[by Fred Lynch from Boston]
I have a book to recommend for sketchers, and you can read it for free online because it's so old that the copyright has expired. It's called Outdoors Sketching: Four Talks Given Before the Art Institute of Chicago; The Scammon Lectures, 1914. Not a catchy title, I know, but it's a great book about sketching. F. Hopkinson Smith was the writer, and he was quite a Renaissance man: an author of fiction and non-fiction, an artist and an engineer. In this book, Smith makes so many good points and has so many good lines, that I think I underlined half of the book.
My favorite quote from the book is perhaps, “...it takes two men to paint an outdoor picture: one to do the work and the other to kill him when he has done enough.”
“Having determined upon the quality of the subject-matter and fixed its centre interest in pleasing relation to the whole, the next step is to confine yourself to all that the eyes see at one glance and no more, or, in other words, that portion of the landscape which you could cut out with the scissors of your eye and paste upon your mind. That which you can see when your head is kept perfectly still, your eye looking straight before you, only seeing so high, so low, and so far to the right and left, without a strain”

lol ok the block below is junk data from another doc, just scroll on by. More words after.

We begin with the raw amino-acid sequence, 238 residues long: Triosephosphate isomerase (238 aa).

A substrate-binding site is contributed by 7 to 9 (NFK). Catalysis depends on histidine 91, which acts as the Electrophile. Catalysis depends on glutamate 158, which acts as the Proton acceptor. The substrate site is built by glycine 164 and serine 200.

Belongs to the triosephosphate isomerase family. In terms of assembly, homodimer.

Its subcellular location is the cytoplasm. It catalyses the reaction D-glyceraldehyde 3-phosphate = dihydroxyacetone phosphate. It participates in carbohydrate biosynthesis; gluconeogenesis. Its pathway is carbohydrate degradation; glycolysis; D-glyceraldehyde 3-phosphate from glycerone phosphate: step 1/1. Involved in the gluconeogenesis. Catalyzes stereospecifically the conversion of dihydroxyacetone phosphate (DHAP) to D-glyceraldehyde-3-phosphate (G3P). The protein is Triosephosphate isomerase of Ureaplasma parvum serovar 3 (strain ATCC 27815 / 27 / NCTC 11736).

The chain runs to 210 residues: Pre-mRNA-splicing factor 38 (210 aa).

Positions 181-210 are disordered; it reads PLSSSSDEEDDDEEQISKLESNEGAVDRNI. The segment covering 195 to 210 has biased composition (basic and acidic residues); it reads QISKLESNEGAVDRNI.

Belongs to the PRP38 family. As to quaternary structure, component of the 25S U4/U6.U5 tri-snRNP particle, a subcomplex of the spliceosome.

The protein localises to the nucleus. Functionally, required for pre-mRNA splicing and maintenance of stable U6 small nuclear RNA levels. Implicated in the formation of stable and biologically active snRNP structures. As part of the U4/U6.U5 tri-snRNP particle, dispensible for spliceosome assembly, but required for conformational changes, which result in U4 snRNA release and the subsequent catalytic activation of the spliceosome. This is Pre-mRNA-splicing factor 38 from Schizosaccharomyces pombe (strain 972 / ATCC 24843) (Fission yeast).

Not bad advice for a beginner, but, to my mind, the ability to look around and synthesize a scene, is one of the ways in which the sketcher separates themselves from the photographer. I always consider whether my drawing is doing something different than photography. Looking wide is one of the many options that an artist has in capturing place in a captivating way.
Another is to a capture a period of time rather than a single moment. Again, unlike the flash of a photo, an artist can sit and record for hours if they wish. In my case, I sat on the high steps of a church and soaked in a busy afternoon of the Umbrian town of Narni in Central Italy. In my wide view, people came and went, as did cars, buses, and most interestingly, wedding guests. I spent the afternoon adding moving parts bit by bit. Few of these cars and people actually coexisted, but but they passed by. I aimed to represent the afternoon in the drawing rather than freeze a moment (which I most often do). It was a busy day of head turning.